Official Syntax

  • Syntax:

    unicode-bidi: normal | embed | bidi-override | inherit
  • Initial: normal
  • Applies To: all elements
  • Animatable: no

Notes

The CSS Writing Modes Module Level 3 introduces three new values that are still experimental at this time: isolate, isolate-override, and plaintext. The new values are supported only in Firefox, prefixed with the -moz- prefix.

Values

normal
The element does not open an additional level of embedding with respect to the bidirectional algorithm. For inline elements, implicit reordering works across element boundaries.
embed
If the element is inline, this value opens an additional level of embedding with respect to the bidirectional algorithm. The direction of this embedding level is given by the direction property. Inside the element, reordering is done implicitly.
bidi-override
For inline elements this creates an override. For block container elements this creates an override for inline-level descendants not within another block container element. This means that inside the element, reordering is strictly in sequence according to the direction property; the implicit part of the bidirectional algorithm is ignored.
isolate (experimental)
As MDN describes it, This keyword indicates that the element’s container directionality should be calculated without considering the content of this element. The element is therefore isolated from its siblings. When applying its bidirectional-resolution algorithm, its container element treats it as one or several U+FFFC Object Replacement Character, i.e. like an image.
isolate-override (experimental)
This combines the isolation behavior of isolate with the directional override behavior of bidi-override: to surrounding content, it is equivalent to isolate, but within the box content is ordered as if bidi-override were specified.
plaintext
This value behaves as isolate except that for the purposes of the Unicode bidirectional algorithm, the base directionality of each of the box’s bidi paragraphs (if a block container) or isolated sequences (if an inline) is determined by following the heuristic in rules P2 and P3 of the Unicode bidirectional algorithm (rather than by using the direction property of the box).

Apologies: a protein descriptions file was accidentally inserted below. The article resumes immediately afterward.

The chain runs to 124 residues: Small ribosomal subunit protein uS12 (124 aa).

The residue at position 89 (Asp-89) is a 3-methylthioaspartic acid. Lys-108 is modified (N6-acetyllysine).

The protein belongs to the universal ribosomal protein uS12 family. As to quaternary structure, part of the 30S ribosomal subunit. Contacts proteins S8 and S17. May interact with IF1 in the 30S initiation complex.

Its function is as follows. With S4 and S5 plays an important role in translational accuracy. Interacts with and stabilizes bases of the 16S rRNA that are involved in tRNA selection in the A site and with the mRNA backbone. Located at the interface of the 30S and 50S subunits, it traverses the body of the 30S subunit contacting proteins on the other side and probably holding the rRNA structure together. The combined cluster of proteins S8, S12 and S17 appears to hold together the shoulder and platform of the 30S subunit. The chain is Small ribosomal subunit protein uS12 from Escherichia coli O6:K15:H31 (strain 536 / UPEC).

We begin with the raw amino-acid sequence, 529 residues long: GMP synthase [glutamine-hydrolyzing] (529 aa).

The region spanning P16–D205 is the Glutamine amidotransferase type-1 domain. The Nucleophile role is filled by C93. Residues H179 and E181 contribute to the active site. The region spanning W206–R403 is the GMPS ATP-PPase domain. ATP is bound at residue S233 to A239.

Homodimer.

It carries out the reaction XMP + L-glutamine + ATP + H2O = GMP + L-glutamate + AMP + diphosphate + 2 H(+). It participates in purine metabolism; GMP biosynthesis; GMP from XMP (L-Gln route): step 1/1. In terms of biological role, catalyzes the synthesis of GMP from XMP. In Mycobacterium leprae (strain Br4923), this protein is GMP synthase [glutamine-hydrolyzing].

Notes

Because the unicode-bidi property does not inherit, setting bidi-override or plaintext on a block box will not affect any descendant blocks. Therefore these values are best used on blocks and inlines that do not contain any block-level structures.

Examples

The following sets the directionality of Arabic and Hebrew lines of text to rtl using the direction property. The content of the document would contain pieces of Arabic and/or Hebrew text inside English paragraphs of text. The Arabic chunks have a class name arabic and the hebrew pieces of text have a class name hebrew.

.arabic, .hebrew {
    unicode-bidi: bidi-override;
    direction: rtl;
}
                

Browser Support

The unicode-bidi property is supported in all major browsers: Chrome, Firefox, Safari, Opera, Internet Explorer, and on Android and iOS.

The experimental values isolate, isolate-override, and plaintext are supported only in Firefox, prefixed with the -moz- prefix.

Further Reading

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Last updated February 3, 2015 at 12:35 pm by Pedro Botelho